Mouse Model of Reversible Intestinal Inflammation
Roper, Jatin et al. (2017). Mouse Model of Reversible Intestinal Inflammation. bio-protocol Vol 7, Iss 6, March 20, 2017, doi: 10.21769/BioProtoc.2173
Current therapies to treat inflammatory bowel disease by dampening excessive inflammatory immune responses have had limited success (Reinisch et al., 2011; Rutgeerts et al., 2005; Sandborn et al., 2012). To develop new therapeutic interventions, Roper et al. calls for better understanding of the mechanisms that are operative during mucosal healing (Pineton de Chambrun et al., 2010).
Using the T cell transfer mediated colitis model, it was elegantly shown that intestinal inflammation can be reversed by the adoptive transfer of CD45RBlo regulatory T cells (Treg) in colitic animals, resulting in remission induction within 10-14 weeks post Treg transfer (Mottet et al., 2003). The kinetics of remission induction however varies depending on the expansion of transferred Treg and it can be difficult to synchronize the onset of remission between animals of same experimental group. To overcome the unpredictable timing and extent of remission induction, their team developed a new mouse model of reversible intestinal inflammation in which intestinal inflammation (induced by the adoptive transfer of naïve CD45RBhi T cells in lymphopenic animals) can be reversed by depletion of colitogenic CD4+ T cells in mice with established disease, resulting in reproducible induction of remission from colitis (Brasseit et al., 2016).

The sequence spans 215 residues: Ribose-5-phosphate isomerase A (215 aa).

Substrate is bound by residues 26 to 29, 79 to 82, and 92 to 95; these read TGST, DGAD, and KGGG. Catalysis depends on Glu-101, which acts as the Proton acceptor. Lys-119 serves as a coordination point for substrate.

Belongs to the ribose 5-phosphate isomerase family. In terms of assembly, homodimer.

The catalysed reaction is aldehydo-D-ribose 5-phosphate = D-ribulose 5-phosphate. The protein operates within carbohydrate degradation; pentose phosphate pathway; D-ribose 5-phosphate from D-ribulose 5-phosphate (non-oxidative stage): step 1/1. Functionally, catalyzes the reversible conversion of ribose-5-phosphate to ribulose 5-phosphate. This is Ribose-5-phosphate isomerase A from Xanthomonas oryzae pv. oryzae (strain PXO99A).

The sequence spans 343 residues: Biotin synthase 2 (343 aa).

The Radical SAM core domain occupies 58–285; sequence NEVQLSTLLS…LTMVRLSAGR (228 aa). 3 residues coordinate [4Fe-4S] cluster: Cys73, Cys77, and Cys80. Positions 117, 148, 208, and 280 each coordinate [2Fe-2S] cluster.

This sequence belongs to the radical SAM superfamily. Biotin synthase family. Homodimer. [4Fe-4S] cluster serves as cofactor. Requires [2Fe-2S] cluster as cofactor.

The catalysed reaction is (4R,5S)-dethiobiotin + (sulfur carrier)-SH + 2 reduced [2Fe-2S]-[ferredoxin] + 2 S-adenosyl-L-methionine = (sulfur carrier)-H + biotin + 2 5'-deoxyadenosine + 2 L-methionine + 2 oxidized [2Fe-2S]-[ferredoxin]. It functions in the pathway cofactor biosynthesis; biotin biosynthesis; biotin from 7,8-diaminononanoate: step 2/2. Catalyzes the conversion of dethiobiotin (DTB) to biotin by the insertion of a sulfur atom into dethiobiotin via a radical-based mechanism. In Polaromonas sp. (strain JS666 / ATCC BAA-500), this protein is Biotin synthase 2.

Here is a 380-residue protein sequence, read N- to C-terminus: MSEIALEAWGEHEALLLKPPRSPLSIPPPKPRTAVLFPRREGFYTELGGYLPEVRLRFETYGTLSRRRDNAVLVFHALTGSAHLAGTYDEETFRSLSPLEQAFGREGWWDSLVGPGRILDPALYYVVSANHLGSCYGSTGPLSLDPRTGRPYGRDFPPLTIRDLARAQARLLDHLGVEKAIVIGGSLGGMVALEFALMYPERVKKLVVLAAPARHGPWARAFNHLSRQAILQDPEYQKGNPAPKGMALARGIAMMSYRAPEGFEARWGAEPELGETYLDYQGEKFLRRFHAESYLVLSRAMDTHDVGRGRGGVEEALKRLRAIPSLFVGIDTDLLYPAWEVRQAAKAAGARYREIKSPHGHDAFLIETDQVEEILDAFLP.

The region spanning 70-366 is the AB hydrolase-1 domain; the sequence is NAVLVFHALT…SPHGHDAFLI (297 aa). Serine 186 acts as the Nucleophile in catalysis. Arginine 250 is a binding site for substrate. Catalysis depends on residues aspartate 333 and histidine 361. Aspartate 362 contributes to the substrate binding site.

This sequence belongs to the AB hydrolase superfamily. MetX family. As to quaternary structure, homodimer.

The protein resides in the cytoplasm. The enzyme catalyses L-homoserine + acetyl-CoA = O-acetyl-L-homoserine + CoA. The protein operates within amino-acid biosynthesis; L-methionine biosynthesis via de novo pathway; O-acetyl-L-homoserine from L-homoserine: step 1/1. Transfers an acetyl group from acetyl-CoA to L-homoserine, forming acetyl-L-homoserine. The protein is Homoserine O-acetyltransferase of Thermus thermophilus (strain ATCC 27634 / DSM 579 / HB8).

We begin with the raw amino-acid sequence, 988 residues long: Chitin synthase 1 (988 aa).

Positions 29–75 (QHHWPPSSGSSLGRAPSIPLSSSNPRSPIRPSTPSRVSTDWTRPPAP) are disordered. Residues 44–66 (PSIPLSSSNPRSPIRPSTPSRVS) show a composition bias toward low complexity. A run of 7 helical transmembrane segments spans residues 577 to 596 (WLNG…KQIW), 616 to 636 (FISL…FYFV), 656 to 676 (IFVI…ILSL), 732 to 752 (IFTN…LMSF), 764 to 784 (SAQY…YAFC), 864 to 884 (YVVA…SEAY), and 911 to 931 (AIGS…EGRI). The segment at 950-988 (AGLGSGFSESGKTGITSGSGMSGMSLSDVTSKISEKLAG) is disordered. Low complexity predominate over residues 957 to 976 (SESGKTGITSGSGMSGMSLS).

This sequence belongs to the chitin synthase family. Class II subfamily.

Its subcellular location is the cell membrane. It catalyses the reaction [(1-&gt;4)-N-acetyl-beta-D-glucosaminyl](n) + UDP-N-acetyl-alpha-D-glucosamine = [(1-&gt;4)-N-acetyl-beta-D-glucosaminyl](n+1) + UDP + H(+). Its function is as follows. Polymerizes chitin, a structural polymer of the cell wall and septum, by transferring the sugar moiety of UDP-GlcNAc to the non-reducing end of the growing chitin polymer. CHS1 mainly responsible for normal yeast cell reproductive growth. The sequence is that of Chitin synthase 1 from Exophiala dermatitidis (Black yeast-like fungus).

To this end, a reversible model of colitis was developed in which colitis induced by adoptive transfer of naïve CD4+ CD45RBhi T cells in lymphopenic mice can be reversed through depletion of colitogenic CD4+ T cells (Brasseit et al., 2016).